State Dept. Cuts International HIV/AIDS Program Funding
In a now familiar move, the US State Department yesterday said it would halt government funding for an HIV/AIDS program serving African and Asian refugees. Despite admitting there was no evidence linking the family planning and abortion services group Marie Stopes International (MSI) with forced abortions and sterilizations in China, State Department officials insisted the organization's collaboration with the Chinese government and the United Nations Population Fund (UNFPA) was sufficient reason for the move.
This latest incident is yet another reminder of the administration's intimate ties with staunchly conservative groups. In April, the anti-abortion organization Population Research Institute (PRI)-founded by Human Life International, which aligns itself with the Roman Catholic Church-targeted MSI in its newsletter, accusing the group of undermining the global gag rule.
In July 2002, President Bush cut $34 million in funds for the UNFPA, insisting that the UN organization "knowingly supported or participated in the management of a program of coercive abortion or involuntary sterilization in China." Bush's decision-which defied even the advice of his own fact-finding investigative team-was made based on unsubstantiated claims that originated from PRI.
Remaining members of the seven-group Reproductive Health for Refugees Consortium (International Rescue Committee, CARE, American Refugee Committee, Women's Commission for Refugee Women and Children, John Snow International, and Columbia University's Department of Population and Family Health), which operates the affected HIV/AIDS program, were granted $1 million in government funding for the first project year. The State Department offered continued support on the condition that members sever ties with MSI. The consortium refused the money and said it would not be strong-armed with "baseless allegations," New York Times reported.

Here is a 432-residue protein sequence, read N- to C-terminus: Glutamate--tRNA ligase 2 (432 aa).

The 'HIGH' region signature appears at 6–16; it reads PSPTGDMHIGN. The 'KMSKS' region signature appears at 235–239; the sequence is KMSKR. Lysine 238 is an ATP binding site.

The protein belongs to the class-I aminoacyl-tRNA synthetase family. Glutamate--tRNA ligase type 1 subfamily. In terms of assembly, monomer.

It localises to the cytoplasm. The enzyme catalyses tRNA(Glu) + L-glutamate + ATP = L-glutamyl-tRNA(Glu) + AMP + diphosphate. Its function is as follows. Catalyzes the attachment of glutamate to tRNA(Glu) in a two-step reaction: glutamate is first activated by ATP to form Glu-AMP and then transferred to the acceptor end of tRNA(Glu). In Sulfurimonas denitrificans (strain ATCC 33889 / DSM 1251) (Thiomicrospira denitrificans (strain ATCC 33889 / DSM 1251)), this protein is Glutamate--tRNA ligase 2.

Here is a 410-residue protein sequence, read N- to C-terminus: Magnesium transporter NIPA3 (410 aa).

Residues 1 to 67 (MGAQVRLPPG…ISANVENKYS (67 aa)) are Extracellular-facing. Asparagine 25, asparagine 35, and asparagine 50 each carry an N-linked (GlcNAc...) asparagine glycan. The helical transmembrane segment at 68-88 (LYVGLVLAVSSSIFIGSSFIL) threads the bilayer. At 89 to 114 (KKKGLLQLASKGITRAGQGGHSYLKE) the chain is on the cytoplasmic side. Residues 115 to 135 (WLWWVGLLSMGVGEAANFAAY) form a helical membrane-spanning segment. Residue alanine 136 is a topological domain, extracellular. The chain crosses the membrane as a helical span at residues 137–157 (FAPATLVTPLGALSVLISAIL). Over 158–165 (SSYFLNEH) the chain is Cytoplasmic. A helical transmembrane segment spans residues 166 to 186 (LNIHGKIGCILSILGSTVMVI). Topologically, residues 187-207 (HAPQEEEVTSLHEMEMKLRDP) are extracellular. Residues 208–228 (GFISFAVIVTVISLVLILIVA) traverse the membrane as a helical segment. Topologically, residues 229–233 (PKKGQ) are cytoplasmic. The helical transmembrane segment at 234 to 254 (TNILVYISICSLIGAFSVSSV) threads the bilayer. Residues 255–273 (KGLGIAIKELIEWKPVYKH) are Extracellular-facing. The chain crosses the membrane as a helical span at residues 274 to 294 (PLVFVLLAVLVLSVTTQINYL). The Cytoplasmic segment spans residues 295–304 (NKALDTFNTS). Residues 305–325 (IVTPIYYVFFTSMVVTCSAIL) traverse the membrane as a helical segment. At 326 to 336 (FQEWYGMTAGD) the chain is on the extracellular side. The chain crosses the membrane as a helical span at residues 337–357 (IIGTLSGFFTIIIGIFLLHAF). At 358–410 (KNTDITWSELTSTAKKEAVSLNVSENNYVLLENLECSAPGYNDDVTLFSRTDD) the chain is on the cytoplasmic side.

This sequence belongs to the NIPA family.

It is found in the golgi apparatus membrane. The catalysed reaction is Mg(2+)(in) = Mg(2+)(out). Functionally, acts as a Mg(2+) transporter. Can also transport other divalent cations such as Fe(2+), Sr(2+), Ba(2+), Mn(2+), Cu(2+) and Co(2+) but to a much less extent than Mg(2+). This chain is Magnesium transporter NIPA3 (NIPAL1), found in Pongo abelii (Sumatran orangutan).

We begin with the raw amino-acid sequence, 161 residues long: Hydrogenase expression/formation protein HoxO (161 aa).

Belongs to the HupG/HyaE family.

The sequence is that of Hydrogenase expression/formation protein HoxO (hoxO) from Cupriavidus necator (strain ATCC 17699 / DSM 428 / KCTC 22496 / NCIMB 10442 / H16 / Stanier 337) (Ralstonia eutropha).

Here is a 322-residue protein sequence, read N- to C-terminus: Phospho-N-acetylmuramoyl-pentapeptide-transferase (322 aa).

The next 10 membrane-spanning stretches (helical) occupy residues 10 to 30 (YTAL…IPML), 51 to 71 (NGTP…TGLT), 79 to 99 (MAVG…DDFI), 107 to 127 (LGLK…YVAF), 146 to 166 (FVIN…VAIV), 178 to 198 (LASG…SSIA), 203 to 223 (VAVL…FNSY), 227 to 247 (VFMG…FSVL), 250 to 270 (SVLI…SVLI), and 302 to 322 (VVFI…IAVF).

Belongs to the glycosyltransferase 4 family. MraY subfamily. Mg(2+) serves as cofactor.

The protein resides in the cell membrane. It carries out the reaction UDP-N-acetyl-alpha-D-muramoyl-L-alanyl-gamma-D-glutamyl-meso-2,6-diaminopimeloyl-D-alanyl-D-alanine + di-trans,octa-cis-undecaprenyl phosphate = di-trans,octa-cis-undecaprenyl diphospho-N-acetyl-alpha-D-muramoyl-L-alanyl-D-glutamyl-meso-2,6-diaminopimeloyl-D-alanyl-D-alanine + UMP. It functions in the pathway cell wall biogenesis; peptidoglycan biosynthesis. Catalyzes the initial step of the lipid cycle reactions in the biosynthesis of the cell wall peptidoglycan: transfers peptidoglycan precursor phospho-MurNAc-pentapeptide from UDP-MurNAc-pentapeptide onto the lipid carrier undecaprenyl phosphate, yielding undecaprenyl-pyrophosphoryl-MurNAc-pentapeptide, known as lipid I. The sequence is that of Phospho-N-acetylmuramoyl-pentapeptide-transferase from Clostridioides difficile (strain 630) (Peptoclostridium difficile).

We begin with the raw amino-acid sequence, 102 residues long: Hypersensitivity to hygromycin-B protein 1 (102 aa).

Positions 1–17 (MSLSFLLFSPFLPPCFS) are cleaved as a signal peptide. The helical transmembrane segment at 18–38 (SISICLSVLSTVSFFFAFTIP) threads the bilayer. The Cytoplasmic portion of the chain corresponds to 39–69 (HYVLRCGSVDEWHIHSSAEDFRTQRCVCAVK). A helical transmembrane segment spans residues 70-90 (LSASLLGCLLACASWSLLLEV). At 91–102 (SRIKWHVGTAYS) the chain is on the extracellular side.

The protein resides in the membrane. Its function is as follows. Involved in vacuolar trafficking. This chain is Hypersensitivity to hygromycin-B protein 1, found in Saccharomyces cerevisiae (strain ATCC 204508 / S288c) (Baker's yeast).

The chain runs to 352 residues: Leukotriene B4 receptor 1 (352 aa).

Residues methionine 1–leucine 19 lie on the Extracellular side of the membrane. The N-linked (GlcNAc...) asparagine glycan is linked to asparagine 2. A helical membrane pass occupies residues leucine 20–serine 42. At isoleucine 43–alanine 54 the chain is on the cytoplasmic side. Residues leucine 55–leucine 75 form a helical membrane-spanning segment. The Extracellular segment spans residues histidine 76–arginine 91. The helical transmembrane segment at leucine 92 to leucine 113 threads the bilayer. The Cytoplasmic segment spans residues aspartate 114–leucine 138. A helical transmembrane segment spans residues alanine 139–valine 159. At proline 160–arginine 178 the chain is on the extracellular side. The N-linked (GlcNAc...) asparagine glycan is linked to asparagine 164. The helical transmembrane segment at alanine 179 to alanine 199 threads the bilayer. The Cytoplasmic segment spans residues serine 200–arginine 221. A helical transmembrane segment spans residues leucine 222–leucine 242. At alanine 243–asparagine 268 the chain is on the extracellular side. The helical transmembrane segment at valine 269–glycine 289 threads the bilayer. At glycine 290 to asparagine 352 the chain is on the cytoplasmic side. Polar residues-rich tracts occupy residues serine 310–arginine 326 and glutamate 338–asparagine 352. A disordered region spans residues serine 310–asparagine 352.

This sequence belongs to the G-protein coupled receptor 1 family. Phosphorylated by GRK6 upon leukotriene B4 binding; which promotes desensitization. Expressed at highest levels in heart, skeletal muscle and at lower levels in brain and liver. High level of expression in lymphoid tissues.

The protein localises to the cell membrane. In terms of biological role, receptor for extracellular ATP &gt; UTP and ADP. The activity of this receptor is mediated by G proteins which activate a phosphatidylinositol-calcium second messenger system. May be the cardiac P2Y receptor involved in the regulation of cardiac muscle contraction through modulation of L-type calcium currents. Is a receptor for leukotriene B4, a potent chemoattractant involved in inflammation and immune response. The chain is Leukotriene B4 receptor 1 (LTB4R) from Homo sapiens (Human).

2/27/2015 This Bipartisan Bill Will Hold Colleges Accountable for Ending Campus Sexual Assault - A bipartisan bill aimed at holding colleges and universities accountable for rape and sexual assault cases was introduced in Congress yesterday, spearheaded by Senator Kirsten Gillibrand (D-NY).
Some of the Campus Accountability and Safety Act's key key provisions include a requirement of confidential reporting systems on colleges and universities, minimum training requirements for campus personnel, and stricter penalties for schools found to be in violation of Title IX or the Clery Act. . . .
2/26/2015 If This Bill Passes Federal Law Will Add Consent to Sex Ed Curriculums - Right now, federal law does not require health or sex education to include sexual assault prevention - but that could change with a new bill introduced by Senators Claire McCaskill (D-MO) and Tim Kaine (D-VA).
The Teach Safe Relationships Act of 2015, which was introduced earlier this month, would require all public secondary schools in the country to include teaching "safe relationship behavior" in order to help prevent domestic violence and sexual assault. . . .